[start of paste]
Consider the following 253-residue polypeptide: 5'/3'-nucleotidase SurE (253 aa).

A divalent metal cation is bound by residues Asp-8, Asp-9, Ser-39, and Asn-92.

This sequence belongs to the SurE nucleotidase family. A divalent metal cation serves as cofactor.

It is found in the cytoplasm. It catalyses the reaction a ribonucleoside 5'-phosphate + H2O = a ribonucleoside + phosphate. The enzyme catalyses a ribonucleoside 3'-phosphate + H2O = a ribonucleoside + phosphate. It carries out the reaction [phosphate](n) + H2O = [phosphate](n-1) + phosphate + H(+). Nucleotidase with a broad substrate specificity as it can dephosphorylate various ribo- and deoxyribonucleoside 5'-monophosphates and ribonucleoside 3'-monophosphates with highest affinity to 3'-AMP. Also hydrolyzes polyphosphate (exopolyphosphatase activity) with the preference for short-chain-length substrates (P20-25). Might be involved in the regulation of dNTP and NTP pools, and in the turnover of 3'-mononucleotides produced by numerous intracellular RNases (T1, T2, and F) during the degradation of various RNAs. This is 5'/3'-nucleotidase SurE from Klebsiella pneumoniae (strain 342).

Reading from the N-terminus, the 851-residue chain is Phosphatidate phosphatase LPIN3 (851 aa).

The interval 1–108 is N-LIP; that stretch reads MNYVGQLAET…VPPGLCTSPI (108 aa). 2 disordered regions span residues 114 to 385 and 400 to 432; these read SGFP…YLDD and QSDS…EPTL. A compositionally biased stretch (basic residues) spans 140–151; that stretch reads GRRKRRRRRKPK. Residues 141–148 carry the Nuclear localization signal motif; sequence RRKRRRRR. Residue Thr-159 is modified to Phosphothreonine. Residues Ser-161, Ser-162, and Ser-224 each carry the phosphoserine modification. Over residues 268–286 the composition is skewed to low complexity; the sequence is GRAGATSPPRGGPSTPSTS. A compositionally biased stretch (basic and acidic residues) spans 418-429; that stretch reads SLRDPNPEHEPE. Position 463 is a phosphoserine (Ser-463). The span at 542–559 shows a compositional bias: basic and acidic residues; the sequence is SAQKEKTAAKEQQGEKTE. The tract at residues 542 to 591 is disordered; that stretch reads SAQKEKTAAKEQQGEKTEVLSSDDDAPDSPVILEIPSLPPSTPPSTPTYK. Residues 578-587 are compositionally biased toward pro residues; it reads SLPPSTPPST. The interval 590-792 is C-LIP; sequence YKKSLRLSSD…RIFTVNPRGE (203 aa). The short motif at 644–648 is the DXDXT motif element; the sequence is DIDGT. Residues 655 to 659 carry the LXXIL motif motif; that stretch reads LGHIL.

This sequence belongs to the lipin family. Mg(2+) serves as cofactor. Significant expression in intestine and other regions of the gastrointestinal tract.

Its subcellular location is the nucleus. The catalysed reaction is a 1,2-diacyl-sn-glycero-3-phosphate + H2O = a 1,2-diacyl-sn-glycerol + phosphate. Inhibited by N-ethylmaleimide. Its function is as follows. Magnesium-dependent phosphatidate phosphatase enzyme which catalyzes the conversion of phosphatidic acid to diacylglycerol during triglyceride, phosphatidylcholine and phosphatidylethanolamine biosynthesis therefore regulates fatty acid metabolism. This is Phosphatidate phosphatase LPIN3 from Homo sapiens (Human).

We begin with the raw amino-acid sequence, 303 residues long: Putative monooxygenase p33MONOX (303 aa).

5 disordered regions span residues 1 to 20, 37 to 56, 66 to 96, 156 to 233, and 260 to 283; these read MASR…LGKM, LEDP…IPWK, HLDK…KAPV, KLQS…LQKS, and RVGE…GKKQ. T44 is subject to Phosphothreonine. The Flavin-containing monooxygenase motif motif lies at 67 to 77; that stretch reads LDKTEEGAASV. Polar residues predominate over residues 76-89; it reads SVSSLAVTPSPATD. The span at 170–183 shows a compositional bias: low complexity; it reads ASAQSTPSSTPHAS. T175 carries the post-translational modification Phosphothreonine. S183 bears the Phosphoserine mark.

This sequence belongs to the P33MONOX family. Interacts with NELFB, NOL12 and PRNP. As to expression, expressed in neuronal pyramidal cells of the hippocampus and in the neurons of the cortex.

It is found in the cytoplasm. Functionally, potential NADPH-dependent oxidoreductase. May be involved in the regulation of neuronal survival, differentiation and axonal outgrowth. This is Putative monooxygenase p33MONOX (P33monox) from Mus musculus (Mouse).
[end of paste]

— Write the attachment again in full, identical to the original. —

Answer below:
Consider the following 253-residue polypeptide: 5'/3'-nucleotidase SurE (253 aa).

A divalent metal cation is bound by residues Asp-8, Asp-9, Ser-39, and Asn-92.

This sequence belongs to the SurE nucleotidase family. A divalent metal cation serves as cofactor.

It is found in the cytoplasm. It catalyses the reaction a ribonucleoside 5'-phosphate + H2O = a ribonucleoside + phosphate. The enzyme catalyses a ribonucleoside 3'-phosphate + H2O = a ribonucleoside + phosphate. It carries out the reaction [phosphate](n) + H2O = [phosphate](n-1) + phosphate + H(+). Nucleotidase with a broad substrate specificity as it can dephosphorylate various ribo- and deoxyribonucleoside 5'-monophosphates and ribonucleoside 3'-monophosphates with highest affinity to 3'-AMP. Also hydrolyzes polyphosphate (exopolyphosphatase activity) with the preference for short-chain-length substrates (P20-25). Might be involved in the regulation of dNTP and NTP pools, and in the turnover of 3'-mononucleotides produced by numerous intracellular RNases (T1, T2, and F) during the degradation of various RNAs. This is 5'/3'-nucleotidase SurE from Klebsiella pneumoniae (strain 342).

Reading from the N-terminus, the 851-residue chain is Phosphatidate phosphatase LPIN3 (851 aa).

The interval 1–108 is N-LIP; that stretch reads MNYVGQLAET…VPPGLCTSPI (108 aa). 2 disordered regions span residues 114 to 385 and 400 to 432; these read SGFP…YLDD and QSDS…EPTL. A compositionally biased stretch (basic residues) spans 140–151; that stretch reads GRRKRRRRRKPK. Residues 141–148 carry the Nuclear localization signal motif; sequence RRKRRRRR. Residue Thr-159 is modified to Phosphothreonine. Residues Ser-161, Ser-162, and Ser-224 each carry the phosphoserine modification. Over residues 268–286 the composition is skewed to low complexity; the sequence is GRAGATSPPRGGPSTPSTS. A compositionally biased stretch (basic and acidic residues) spans 418-429; that stretch reads SLRDPNPEHEPE. Position 463 is a phosphoserine (Ser-463). The span at 542–559 shows a compositional bias: basic and acidic residues; the sequence is SAQKEKTAAKEQQGEKTE. The tract at residues 542 to 591 is disordered; that stretch reads SAQKEKTAAKEQQGEKTEVLSSDDDAPDSPVILEIPSLPPSTPPSTPTYK. Residues 578-587 are compositionally biased toward pro residues; it reads SLPPSTPPST. The interval 590-792 is C-LIP; sequence YKKSLRLSSD…RIFTVNPRGE (203 aa). The short motif at 644–648 is the DXDXT motif element; the sequence is DIDGT. Residues 655 to 659 carry the LXXIL motif motif; that stretch reads LGHIL.

This sequence belongs to the lipin family. Mg(2+) serves as cofactor. Significant expression in intestine and other regions of the gastrointestinal tract.

Its subcellular location is the nucleus. The catalysed reaction is a 1,2-diacyl-sn-glycero-3-phosphate + H2O = a 1,2-diacyl-sn-glycerol + phosphate. Inhibited by N-ethylmaleimide. Its function is as follows. Magnesium-dependent phosphatidate phosphatase enzyme which catalyzes the conversion of phosphatidic acid to diacylglycerol during triglyceride, phosphatidylcholine and phosphatidylethanolamine biosynthesis therefore regulates fatty acid metabolism. This is Phosphatidate phosphatase LPIN3 from Homo sapiens (Human).

We begin with the raw amino-acid sequence, 303 residues long: Putative monooxygenase p33MONOX (303 aa).

5 disordered regions span residues 1 to 20, 37 to 56, 66 to 96, 156 to 233, and 260 to 283; these read MASR…LGKM, LEDP…IPWK, HLDK…KAPV, KLQS…LQKS, and RVGE…GKKQ. T44 is subject to Phosphothreonine. The Flavin-containing monooxygenase motif motif lies at 67 to 77; that stretch reads LDKTEEGAASV. Polar residues predominate over residues 76-89; it reads SVSSLAVTPSPATD. The span at 170–183 shows a compositional bias: low complexity; it reads ASAQSTPSSTPHAS. T175 carries the post-translational modification Phosphothreonine. S183 bears the Phosphoserine mark.

This sequence belongs to the P33MONOX family. Interacts with NELFB, NOL12 and PRNP. As to expression, expressed in neuronal pyramidal cells of the hippocampus and in the neurons of the cortex.

It is found in the cytoplasm. Functionally, potential NADPH-dependent oxidoreductase. May be involved in the regulation of neuronal survival, differentiation and axonal outgrowth. This is Putative monooxygenase p33MONOX (P33monox) from Mus musculus (Mouse).